Does Your Business Have Its Internal Controls in Place?
We are approaching mid-year, making it the right time for a company to assess whether it has the proper internal controls. Business owners should put measures in place to protect the company’s financial and management data. Internal controls establish a process for how your business handles receiving and reporting money and administrative and management tasks. Below are the internal controls all companies should have in place.
Segregation of Duties
Segregation of duties is the assignment of work. The responsibilities are divided or segregated among different people to reduce the risk of error or inappropriate actions. Segregation of duties is an essential building block of sustainable risk management and internal controls for a business. The intent behind segregation of duties is to eliminate instances in which someone could engage in theft or other fraudulent activities by having excessive control over a process. An example of segregation of duties is the person receiving and signing checks is different than the person with access to the general ledger to make journal entries.
Physical controls secure a company’s equipment, inventories, securities, cash, and other assets. This security can occur by using locks, safes, or other environmental controls. Access is restricted to those with the authority to handle them.
Reconciliation is the process of comparing transactions and activities to supporting documentation. Reconciliations are comparisons between similar records maintained by different people to verify that transaction details are accurate and that all transactions are correctly recorded. Specific examples include performing a reconciliation from bank statements to check register/records and balancing/reconciling cash on hand to sales or transaction activity on the cash register totals.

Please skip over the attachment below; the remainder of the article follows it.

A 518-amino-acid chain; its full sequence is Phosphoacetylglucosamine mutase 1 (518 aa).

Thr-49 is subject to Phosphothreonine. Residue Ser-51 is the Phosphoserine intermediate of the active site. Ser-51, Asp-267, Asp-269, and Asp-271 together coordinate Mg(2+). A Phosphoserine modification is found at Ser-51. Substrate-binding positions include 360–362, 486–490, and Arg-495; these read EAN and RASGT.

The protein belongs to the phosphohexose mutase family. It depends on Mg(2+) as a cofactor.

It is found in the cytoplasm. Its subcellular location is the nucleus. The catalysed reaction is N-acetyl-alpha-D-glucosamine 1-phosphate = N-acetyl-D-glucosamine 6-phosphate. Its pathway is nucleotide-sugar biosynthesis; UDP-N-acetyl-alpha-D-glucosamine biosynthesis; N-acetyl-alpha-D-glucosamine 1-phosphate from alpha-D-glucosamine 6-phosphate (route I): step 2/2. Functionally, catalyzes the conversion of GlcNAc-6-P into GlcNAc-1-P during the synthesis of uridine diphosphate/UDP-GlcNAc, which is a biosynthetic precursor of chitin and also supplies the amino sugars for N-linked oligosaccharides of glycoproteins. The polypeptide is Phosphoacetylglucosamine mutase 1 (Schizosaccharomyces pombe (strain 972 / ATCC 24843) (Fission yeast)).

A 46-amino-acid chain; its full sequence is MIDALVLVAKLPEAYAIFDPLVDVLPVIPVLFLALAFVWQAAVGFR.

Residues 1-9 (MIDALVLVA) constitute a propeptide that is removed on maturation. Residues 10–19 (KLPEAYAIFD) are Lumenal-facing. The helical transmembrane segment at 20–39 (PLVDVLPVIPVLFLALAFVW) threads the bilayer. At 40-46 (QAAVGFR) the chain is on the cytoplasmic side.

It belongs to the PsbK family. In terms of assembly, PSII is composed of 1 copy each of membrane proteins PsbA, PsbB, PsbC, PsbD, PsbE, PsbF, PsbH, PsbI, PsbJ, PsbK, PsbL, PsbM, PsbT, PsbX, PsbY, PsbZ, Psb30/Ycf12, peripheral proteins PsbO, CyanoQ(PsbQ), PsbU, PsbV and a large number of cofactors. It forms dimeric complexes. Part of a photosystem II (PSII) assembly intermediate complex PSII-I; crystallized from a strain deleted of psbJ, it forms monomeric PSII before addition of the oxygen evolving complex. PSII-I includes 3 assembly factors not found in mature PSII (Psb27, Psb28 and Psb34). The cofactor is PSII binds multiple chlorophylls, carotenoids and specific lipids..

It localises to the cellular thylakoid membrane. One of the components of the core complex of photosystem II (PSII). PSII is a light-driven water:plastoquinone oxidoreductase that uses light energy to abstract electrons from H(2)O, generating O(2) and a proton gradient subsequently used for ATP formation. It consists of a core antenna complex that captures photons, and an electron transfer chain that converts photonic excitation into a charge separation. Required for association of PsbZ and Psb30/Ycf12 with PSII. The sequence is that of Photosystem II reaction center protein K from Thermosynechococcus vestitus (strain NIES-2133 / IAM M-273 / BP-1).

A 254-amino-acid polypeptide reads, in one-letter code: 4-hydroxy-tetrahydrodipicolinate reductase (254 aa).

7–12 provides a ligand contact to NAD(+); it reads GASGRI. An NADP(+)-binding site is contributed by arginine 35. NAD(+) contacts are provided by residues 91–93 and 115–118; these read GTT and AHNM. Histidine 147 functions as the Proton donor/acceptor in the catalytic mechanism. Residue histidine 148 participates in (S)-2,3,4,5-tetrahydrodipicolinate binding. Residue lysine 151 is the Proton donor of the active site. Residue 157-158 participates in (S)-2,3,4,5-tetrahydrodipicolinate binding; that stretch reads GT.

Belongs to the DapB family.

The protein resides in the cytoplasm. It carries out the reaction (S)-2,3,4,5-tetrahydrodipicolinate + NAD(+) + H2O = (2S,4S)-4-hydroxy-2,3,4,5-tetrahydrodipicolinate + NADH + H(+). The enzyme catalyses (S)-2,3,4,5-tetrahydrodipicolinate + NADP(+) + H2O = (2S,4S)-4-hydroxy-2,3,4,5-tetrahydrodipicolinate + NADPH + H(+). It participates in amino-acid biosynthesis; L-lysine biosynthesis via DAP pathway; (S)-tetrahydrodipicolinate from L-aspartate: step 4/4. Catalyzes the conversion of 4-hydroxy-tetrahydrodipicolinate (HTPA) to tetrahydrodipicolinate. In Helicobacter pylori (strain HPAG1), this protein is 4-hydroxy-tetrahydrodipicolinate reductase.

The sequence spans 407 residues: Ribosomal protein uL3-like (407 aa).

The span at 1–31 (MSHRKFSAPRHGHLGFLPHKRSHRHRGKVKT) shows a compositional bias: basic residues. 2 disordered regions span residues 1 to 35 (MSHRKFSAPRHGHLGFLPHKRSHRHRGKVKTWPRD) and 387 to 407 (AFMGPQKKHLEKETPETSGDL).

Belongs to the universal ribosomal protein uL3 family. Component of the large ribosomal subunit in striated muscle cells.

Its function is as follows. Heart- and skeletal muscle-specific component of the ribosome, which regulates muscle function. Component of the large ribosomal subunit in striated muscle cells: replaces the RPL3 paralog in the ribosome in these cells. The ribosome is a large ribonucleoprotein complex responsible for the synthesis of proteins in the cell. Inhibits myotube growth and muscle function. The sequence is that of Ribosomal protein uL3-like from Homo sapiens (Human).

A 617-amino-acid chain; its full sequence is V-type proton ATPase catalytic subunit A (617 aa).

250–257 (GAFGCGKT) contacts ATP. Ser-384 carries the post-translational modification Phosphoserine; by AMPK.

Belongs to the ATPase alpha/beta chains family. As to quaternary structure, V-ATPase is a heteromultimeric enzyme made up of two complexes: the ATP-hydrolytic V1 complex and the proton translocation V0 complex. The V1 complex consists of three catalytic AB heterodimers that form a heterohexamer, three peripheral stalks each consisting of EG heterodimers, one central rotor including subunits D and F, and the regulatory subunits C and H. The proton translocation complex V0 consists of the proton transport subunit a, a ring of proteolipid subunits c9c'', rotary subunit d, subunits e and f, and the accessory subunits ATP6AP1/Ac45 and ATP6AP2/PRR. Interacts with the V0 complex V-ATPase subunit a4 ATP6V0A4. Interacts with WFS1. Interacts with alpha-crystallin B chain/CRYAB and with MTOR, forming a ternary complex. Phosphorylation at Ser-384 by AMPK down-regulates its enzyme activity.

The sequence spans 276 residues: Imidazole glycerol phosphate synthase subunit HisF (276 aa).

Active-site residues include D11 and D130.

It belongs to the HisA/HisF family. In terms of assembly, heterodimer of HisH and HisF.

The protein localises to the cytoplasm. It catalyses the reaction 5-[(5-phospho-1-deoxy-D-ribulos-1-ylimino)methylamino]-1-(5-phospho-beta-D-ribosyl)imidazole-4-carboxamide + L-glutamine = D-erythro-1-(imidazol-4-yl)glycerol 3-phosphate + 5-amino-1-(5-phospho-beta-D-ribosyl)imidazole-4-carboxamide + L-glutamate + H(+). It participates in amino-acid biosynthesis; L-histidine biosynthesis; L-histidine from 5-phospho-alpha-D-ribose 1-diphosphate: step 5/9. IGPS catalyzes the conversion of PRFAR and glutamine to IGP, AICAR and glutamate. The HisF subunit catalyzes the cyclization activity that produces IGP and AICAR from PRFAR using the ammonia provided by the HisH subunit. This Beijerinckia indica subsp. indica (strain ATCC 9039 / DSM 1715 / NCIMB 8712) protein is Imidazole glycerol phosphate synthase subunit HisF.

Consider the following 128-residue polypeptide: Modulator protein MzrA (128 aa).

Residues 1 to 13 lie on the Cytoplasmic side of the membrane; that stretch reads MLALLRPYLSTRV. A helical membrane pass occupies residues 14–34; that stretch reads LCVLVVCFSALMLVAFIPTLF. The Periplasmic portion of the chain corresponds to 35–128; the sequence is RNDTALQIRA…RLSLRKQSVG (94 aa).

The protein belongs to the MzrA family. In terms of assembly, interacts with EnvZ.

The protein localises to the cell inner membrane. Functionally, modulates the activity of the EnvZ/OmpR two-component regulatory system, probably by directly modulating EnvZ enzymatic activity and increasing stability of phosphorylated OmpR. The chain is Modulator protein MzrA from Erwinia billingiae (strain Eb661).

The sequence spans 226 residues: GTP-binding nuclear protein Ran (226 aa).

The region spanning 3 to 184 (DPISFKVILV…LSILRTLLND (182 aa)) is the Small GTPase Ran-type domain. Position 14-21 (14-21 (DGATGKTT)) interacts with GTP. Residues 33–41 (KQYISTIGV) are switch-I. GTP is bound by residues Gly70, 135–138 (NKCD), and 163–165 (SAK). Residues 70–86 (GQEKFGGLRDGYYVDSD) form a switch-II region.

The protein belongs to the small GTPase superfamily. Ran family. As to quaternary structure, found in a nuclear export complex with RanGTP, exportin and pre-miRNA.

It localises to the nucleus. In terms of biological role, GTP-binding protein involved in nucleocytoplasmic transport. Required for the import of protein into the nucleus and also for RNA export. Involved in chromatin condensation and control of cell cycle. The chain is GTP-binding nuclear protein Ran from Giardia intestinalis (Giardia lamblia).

Policies and Procedures
Established policies, procedures, and documentation that provide guidance and training to ensure consistent performance at a required level of quality. These should be available at all levels of the organization.
Transaction and Activity Reviews
Management’s review of the transaction, operating, and summary reports help to monitor performance against goals and objectives, spot problems and identify trends. Specific examples include a monthly review of budget statements to actual expenses, phone call activity reports for personal or non-business-related phone calls, and a review of timecards and overtime hours by employees.
Information Processing Controls
When data is processed, various internal controls are performed to check the accuracy, completeness, and authorization of transactions. Data entered is subject to edit checks or matching approved control files or totals. Numerical sequences of transactions are accounted for, and file totals are controlled and reconciled with prior balances and control accounts. Development of new systems and changes to existing ones are maintained, as is access to data, files, and programs.
Establishing and using internal controls is vital for businesses of any size. While internal controls cannot always prevent fraud, in normal circumstances, they can help detect fraudulent activity. Internal controls can also ensure that financial statements are prepared both timely and accurately while addressing any assertions made in the completed financial statements. Establishing internal controls can set the tone in a business. A business that does not correctly develop internal controls is far more likely to experience multiple issues than a business with strict internal controls.